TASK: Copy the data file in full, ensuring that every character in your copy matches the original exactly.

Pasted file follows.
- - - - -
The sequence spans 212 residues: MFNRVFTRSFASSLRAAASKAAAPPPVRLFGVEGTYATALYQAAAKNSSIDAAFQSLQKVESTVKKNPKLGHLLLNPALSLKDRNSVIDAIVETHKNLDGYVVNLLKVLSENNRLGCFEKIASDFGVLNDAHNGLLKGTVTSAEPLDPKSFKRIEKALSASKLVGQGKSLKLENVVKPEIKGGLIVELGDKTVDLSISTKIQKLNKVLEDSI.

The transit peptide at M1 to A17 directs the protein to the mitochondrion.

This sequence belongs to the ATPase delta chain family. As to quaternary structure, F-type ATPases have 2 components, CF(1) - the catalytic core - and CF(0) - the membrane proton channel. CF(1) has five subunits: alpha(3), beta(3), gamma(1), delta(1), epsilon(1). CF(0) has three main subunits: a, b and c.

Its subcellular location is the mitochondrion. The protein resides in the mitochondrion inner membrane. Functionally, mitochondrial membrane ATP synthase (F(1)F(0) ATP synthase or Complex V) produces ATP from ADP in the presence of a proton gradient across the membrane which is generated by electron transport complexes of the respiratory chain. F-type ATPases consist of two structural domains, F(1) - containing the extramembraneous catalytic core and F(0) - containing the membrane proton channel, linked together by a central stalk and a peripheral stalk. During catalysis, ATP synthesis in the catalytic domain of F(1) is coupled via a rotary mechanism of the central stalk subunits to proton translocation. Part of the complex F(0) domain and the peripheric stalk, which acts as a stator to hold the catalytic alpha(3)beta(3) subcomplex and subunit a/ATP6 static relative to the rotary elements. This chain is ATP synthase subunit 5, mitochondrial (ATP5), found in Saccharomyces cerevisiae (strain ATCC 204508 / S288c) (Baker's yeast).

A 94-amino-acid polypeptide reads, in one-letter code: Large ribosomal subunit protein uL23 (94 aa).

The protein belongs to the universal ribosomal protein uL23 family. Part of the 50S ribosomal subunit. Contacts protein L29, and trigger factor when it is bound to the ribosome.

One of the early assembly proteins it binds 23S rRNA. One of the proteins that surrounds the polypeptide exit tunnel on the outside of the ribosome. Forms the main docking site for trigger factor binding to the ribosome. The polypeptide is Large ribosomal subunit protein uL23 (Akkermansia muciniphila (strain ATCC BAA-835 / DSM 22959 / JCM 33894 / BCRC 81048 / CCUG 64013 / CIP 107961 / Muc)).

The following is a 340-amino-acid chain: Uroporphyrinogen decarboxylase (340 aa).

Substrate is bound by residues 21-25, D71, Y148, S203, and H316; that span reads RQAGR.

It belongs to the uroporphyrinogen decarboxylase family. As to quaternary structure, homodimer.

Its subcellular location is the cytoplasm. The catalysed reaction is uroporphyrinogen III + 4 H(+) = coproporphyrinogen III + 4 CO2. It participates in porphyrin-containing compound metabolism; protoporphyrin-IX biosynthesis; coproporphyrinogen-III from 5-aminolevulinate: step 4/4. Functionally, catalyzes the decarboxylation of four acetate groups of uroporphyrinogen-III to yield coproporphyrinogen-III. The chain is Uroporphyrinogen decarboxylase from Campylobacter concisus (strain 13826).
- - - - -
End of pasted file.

The sequence spans 212 residues: MFNRVFTRSFASSLRAAASKAAAPPPVRLFGVEGTYATALYQAAAKNSSIDAAFQSLQKVESTVKKNPKLGHLLLNPALSLKDRNSVIDAIVETHKNLDGYVVNLLKVLSENNRLGCFEKIASDFGVLNDAHNGLLKGTVTSAEPLDPKSFKRIEKALSASKLVGQGKSLKLENVVKPEIKGGLIVELGDKTVDLSISTKIQKLNKVLEDSI.

The transit peptide at M1 to A17 directs the protein to the mitochondrion.

This sequence belongs to the ATPase delta chain family. As to quaternary structure, F-type ATPases have 2 components, CF(1) - the catalytic core - and CF(0) - the membrane proton channel. CF(1) has five subunits: alpha(3), beta(3), gamma(1), delta(1), epsilon(1). CF(0) has three main subunits: a, b and c.

Its subcellular location is the mitochondrion. The protein resides in the mitochondrion inner membrane. Functionally, mitochondrial membrane ATP synthase (F(1)F(0) ATP synthase or Complex V) produces ATP from ADP in the presence of a proton gradient across the membrane which is generated by electron transport complexes of the respiratory chain. F-type ATPases consist of two structural domains, F(1) - containing the extramembraneous catalytic core and F(0) - containing the membrane proton channel, linked together by a central stalk and a peripheral stalk. During catalysis, ATP synthesis in the catalytic domain of F(1) is coupled via a rotary mechanism of the central stalk subunits to proton translocation. Part of the complex F(0) domain and the peripheric stalk, which acts as a stator to hold the catalytic alpha(3)beta(3) subcomplex and subunit a/ATP6 static relative to the rotary elements. This chain is ATP synthase subunit 5, mitochondrial (ATP5), found in Saccharomyces cerevisiae (strain ATCC 204508 / S288c) (Baker's yeast).

A 94-amino-acid polypeptide reads, in one-letter code: Large ribosomal subunit protein uL23 (94 aa).

The protein belongs to the universal ribosomal protein uL23 family. Part of the 50S ribosomal subunit. Contacts protein L29, and trigger factor when it is bound to the ribosome.

One of the early assembly proteins it binds 23S rRNA. One of the proteins that surrounds the polypeptide exit tunnel on the outside of the ribosome. Forms the main docking site for trigger factor binding to the ribosome. The polypeptide is Large ribosomal subunit protein uL23 (Akkermansia muciniphila (strain ATCC BAA-835 / DSM 22959 / JCM 33894 / BCRC 81048 / CCUG 64013 / CIP 107961 / Muc)).

The following is a 340-amino-acid chain: Uroporphyrinogen decarboxylase (340 aa).

Substrate is bound by residues 21-25, D71, Y148, S203, and H316; that span reads RQAGR.

It belongs to the uroporphyrinogen decarboxylase family. As to quaternary structure, homodimer.

Its subcellular location is the cytoplasm. The catalysed reaction is uroporphyrinogen III + 4 H(+) = coproporphyrinogen III + 4 CO2. It participates in porphyrin-containing compound metabolism; protoporphyrin-IX biosynthesis; coproporphyrinogen-III from 5-aminolevulinate: step 4/4. Functionally, catalyzes the decarboxylation of four acetate groups of uroporphyrinogen-III to yield coproporphyrinogen-III. The chain is Uroporphyrinogen decarboxylase from Campylobacter concisus (strain 13826).